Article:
Tuesday, August 09, 2011

This Is London

London calling, to the imitation soul
Forget it brother, you can go it alone

Not a happy scene:

00.20 Twitter reports: A Wetherspoons in Lee has been targetted in a “mass mugging.” Police were rung but did not pick up.

And this:

00.01 Police have called in air support from Sussex and Surrey. Shops are burning in Clapham and Notting Hill. Cars have been torched in Fulham Broadway. The Ledbury Michelin-star restaurant in Notting Hill was raided and the diners mugged. There are reports on Twitter of people carrying machetes in Notting Hill and Balham.
And this:

A baby clothes shop owner whose store was looted and then set on fire tearfully spoke of her anger and sadness at the “mindless” riots.

Liz Pilgrim, who runs Baby e, a boutique shop in Ealing, West London, near the famous studios, said she raced to the store when she was told it had been attacked by youths.

She found it on fire, with her stock strewn across the streets, railings and even hanging on nearby trees on the green opposite.

Ms Pilgrim, who opened the shop seven years ago, said it was just “mindless violence” and had left her heartbroken. “I am just absolutely devastated,” she said.
These events are taking place in areas like Ealing and Notting Hill. The looters are not necessarily poor. There's a picture at the second link of a guy wearing an expensive Adidas track suit with matching shoes. It's not what you expect to see in West London.




W.B. Picklesworth said...

It's not what you expect and yet I'm really not at all surprised. England has changed. I've been there periodically over my lifetime and the difference (at least in my Granny's neighborhood in NW London) is clear. It used to feel English. Now it feels more like "English." There's no longer any sense of power and grace; which is to say that the Victorians are dead and their influence withered.

I grew up wanting to live one day in England (if only for a few years.) Now I'm not interested. What is good and right has changed or is changing. It still gets sold to tourists of course, but there's no marrow in the bones.

Anonymous said...

I can't help but wonder what's going on in the world and whether there is any connection to the incidents in London, and the various incidents of youth uprisings in the US in places like Milwaukee and Philly. No matter what the connection, I have to ask how good everyone feels about the prospects of these kids bucking it up and paying the massive debt we are handing them without protest and/or incident?

Night Writer said...

There was an interesting book a couple of decades back by Bill Buford entitled, "Among the Thugs." In it he spent (IIRC) a year in the British soccer hoodlum culture. One of the surprising findings in the book was that most of the thugs were middle-class and had jobs. The appeal to them wasn't rebellion but the powerful psychological thrill when a a crowd reached an emotional critical mass and "went off"; kind of like nihilistic adrenaline. They also learned that with enough of them they could crash any event and take over any downtown as the law and the rest of society were unable to resist.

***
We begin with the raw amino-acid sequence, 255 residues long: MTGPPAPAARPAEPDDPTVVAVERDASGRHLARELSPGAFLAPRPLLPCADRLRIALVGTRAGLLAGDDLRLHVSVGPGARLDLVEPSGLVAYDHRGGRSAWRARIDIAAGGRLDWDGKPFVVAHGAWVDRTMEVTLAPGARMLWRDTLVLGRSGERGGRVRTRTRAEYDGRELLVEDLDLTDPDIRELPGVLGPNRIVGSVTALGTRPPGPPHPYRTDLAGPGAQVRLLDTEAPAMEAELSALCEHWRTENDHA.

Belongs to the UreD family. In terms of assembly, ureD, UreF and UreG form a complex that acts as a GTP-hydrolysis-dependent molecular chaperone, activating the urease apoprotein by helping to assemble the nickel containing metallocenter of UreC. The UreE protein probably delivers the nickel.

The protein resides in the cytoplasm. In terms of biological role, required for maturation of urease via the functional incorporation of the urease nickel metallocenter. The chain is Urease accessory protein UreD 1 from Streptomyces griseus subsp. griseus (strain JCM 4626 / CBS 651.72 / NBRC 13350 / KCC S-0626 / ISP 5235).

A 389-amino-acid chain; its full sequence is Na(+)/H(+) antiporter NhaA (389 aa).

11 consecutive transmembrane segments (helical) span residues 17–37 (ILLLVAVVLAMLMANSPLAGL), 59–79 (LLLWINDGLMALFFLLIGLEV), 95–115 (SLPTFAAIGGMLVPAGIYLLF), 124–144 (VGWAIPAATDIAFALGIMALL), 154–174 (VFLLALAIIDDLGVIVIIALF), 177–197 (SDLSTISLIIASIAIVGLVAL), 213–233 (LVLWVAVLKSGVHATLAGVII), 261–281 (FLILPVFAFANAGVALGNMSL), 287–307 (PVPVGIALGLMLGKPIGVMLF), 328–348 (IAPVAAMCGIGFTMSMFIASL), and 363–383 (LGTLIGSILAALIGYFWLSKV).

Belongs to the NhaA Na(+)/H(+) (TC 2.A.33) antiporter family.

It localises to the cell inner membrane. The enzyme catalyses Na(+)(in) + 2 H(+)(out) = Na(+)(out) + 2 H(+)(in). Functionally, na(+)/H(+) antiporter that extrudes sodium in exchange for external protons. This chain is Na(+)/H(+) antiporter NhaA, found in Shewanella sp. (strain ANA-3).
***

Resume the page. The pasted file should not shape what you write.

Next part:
I will also say that on our trip to England in 2006 it was impossible to find a public phone in working order. Every phone that was out where it could be seen was vandalized. The only ones that weren't were hidden out of view by the businesses. When you'd ask someone why this was you'd get the same response that I grew used to hearing everywhere in the country: a shrug and a "That's just the way it is, innit?"

Night Writer said...

Anon, my sense is that the rioters around the world aren't protesting about what they owe, but because of what they think they are owed. They have no concept of "paying" for anything, they just know what they've been receiving may go away. Perhaps we could call it "entitlement withdrawal" and not be surprised when addicts act out.

Gino said...

right about now many brits are wishing that they had a second ammendment.

Bike Bubba said...

Technically, the English do have a 2nd Amendment in the 1688 Bill of Rights, but unfortunately, nothing is firm or fixed in the British legal world. New precedent overrides old in a perversion of stare decisis (let the decision stand) that allows even the provisions of the Magna Carta to be overruled at will.

That noted, this is bizaare. I can understand protests of an arrested man. No problem with that. But burning down the whole city and destroying your own prospects instead of addressing one's anger at the (perhaps) guilty party?

London is earning the fruit of the lack of logic and moral training, I think.

Gino said...

before my blogging days, i was part of a message board community that included a few foreigners, one was from England.

he had stated that london contained so few english that when 3 young women in the office loudly conversed about the english in disparaging terms they were shocked to learn of his presence in the room. they didnt think there were any english in the building, let alone in the same room.

he had stated that England itself, due to national immigration policy, would soon cease to be, just as London had already ceased its existence as an English city.

he was looking to migrate himself, to Canada, as he would soon be without a country of his own anyway.

reading the reports, and WB's comment, i was reminded of what this guy had said just a few years ago. i guess maybe is all relevant?

Anonymous said...

And another piece of red left my atlas today.

Mr. D said...


I had always heard "there will always be an England." Guess I heard wrong.

NW, I think your second comment is spot-on in re the reasons for the riots.


What you're saying tracks with what Mark Steyn has written over the years.


That's a clutch Boomtown Rats reference.